My Learning and Learning Design Journey

– I am a member of the faculty at Business School Lausanne,  Webster University Geneva , Geneva Business School and University of Business and International Studies. The courses I teach, have the words systems, design, thinking, information and operations in their titles!

I have been awarded as a distinguished member of faculty at Business School Lausanne and UBIS.

I am industrial engineer (systems design and analysis) by training. I hod a master’s degree in System Dynamics from Worcester Polytechnic Institute and a Ph.D. in Technology Management from École polytechnique fédérale de Lausanne (EPFL).

I am passionate about learning and teaching.

I have captured my learning and learning design journey in numbers:

  • Number of years I have not been a student after age six: 0
  • Ratio of the years I have taught to the total years I have lived in Sept 2018: 1:2
  • Number of times I have been awarded as a distinguished professor by students at Business School Lausanne: 5
  • Number of years the award has been given: 5
  • Number of universities in Switzerland where I am a member of faculty: 4
  • Ratio of the amount of money I have spent on various courses to the amount I paid for rent in 2016: 9:10
  • Number of years my father taught Persian literature before he retired in 2001: 40

My father taught Persian literature for around 40 years, before he retired. The picture shows me and my father teaching, the two classes are 42 years apart !

Learning Design For Millennials

My experience as a learner and an educator prompted me to put together a training course called Learning Design for Millennials.

The objective of this training course is to help educators design effective learning environments. Environments in which the focus shifts from “passive reception of disconnected ideas” towards “creation of an enlightening experience” for both learners and educators.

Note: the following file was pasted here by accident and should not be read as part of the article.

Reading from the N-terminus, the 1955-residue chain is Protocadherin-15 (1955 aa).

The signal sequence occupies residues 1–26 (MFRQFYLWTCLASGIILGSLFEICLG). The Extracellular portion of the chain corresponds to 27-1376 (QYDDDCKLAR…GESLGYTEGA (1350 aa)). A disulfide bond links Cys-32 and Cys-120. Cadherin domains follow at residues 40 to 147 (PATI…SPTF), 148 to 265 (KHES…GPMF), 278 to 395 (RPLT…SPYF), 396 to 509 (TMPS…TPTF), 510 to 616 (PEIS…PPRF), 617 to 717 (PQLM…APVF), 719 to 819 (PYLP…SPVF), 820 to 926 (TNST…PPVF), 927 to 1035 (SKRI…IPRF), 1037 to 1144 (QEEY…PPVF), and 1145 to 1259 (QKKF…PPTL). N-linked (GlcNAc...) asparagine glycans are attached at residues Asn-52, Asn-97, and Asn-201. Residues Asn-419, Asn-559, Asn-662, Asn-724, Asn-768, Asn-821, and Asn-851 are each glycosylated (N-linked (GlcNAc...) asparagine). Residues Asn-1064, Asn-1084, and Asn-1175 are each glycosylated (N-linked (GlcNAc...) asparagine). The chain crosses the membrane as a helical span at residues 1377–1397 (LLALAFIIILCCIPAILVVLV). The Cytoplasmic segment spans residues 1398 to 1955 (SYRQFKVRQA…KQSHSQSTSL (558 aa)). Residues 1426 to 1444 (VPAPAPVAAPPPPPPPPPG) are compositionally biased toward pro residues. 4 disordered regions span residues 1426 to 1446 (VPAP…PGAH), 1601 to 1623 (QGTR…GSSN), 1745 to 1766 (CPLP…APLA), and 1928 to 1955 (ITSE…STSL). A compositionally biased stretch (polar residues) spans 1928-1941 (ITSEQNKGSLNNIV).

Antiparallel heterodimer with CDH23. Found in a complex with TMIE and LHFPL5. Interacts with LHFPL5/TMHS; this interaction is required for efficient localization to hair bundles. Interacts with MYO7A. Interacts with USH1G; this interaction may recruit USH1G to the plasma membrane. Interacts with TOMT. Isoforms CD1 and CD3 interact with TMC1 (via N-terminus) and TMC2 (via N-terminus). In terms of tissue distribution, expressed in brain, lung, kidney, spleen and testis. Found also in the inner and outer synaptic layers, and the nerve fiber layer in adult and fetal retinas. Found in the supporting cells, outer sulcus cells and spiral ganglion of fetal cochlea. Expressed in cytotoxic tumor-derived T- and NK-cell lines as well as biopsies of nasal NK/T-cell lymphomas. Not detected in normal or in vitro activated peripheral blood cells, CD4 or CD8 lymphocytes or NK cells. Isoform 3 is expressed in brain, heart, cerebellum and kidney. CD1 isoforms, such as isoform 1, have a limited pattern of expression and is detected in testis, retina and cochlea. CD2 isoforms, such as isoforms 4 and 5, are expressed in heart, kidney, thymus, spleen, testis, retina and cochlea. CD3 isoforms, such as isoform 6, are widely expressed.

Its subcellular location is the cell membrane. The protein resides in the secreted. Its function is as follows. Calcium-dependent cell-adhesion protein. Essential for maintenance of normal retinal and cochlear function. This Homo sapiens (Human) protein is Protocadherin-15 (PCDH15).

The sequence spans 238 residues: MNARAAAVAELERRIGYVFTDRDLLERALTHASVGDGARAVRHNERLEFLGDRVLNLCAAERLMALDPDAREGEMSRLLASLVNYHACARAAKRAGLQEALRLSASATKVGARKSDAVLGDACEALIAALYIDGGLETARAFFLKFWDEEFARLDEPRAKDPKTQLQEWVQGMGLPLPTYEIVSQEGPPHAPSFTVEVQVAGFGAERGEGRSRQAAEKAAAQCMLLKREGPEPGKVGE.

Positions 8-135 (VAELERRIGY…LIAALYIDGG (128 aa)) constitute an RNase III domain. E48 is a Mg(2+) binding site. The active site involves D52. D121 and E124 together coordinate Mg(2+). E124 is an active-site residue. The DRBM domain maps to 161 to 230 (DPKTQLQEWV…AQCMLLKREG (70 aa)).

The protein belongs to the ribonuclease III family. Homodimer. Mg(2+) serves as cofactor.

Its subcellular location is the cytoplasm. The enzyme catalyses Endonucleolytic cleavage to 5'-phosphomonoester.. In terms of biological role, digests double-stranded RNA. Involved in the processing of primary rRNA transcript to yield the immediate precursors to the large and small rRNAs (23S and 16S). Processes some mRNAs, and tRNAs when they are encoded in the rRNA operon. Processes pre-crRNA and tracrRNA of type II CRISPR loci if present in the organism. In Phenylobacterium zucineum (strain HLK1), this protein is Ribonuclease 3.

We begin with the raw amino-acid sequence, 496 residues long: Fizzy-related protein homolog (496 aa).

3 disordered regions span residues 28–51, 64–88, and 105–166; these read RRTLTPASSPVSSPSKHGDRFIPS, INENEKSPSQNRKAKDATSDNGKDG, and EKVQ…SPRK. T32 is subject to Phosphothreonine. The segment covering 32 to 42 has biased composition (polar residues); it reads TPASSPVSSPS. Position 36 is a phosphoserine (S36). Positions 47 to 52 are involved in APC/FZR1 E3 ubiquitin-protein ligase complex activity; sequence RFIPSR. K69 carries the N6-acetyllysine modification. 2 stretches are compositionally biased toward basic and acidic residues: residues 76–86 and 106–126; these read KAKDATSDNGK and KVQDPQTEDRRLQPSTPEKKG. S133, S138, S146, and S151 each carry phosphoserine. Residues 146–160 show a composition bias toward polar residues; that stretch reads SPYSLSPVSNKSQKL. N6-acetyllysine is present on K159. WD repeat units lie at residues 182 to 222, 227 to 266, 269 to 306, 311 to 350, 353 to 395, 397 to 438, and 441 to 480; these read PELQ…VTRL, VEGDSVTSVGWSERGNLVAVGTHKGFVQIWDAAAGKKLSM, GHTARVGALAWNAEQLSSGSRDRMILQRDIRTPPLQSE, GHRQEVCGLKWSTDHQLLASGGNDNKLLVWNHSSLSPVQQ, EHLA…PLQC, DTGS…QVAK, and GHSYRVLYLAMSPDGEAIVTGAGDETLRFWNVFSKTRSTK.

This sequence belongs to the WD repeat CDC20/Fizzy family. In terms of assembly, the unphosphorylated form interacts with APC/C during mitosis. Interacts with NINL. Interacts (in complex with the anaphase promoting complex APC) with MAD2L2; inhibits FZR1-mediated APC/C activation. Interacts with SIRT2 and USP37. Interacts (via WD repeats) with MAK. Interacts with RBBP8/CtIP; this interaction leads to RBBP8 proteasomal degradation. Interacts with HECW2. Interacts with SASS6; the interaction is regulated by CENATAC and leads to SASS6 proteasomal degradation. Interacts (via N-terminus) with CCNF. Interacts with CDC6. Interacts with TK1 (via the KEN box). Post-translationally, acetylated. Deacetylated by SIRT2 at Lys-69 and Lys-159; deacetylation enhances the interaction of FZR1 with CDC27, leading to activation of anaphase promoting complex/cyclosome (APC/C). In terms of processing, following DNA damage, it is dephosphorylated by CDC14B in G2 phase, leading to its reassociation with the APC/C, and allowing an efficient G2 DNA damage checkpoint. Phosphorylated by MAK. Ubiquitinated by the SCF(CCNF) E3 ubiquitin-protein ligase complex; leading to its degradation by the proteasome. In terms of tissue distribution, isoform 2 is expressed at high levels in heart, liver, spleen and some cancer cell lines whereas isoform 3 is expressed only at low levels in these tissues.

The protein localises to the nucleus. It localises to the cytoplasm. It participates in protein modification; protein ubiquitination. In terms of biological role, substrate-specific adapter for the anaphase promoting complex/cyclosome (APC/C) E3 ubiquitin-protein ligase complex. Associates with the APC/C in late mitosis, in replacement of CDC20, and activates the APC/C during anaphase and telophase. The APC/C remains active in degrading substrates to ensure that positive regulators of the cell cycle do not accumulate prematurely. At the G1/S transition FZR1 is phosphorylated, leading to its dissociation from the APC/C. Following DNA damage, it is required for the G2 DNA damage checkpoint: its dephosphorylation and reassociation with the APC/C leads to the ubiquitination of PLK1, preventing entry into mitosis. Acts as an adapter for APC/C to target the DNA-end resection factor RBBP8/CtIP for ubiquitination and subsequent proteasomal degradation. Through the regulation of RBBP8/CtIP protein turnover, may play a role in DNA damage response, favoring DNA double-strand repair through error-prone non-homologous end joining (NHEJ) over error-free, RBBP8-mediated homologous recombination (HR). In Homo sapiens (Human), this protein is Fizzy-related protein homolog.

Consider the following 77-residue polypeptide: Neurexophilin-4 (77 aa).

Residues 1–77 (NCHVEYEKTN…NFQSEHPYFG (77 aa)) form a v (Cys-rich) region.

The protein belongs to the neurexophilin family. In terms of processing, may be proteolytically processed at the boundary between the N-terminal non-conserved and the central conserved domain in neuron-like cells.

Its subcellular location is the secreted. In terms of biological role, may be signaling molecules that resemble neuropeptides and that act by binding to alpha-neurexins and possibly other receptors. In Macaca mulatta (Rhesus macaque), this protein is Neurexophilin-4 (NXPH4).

Rethinking learning design gains increasing significance, once we consider the key characteristics of Millennials, such as their need for excitement, their digital and fast-paced lives, their quest for practicality and interactivity, as well as their aspiration for creating meaning through their education and future careers.

This training course explores responses to the following questions:

  • Are teaching and learning different sides of the same coin?
  • How can we design a self-organizing learning environment?
  • Why can Microsoft PowerPoint be an impediment to learning? What are the alternatives to using slides?
  • Why is peer instruction important? How can it benefit learning design?
  • Why does gamification matter? How can we develop simple and effective games to create a fun and profound learning experience?
  • Why is it worth knowing about the Kolb Cycle? How can we apply it in learning design?
  • What is contextualization? How can it add significance to the learning process?
  • What alternative modes of performance evaluation exist? How can these create more value compared to conventional examinations?
  • Why are questions important? How can they be used toward creating dialogue-based learning?
  • What is the “by-product effect”? Why do we need it in designing learning for soft skills?
  • Why are creating inter-disciplinary connections crucial?
  • How can we create meaningful connections between course materials and everyday life activities, in addition to other courses or disciplines?
  • Why should we pay more attention to our intuition? How can we help the learners in developing their intuition?
  • Why should our quest for learning design be viewed as venturing on an odyssey? Why do we need to design a learning odyssey for the students?
 You can download the course brochure from here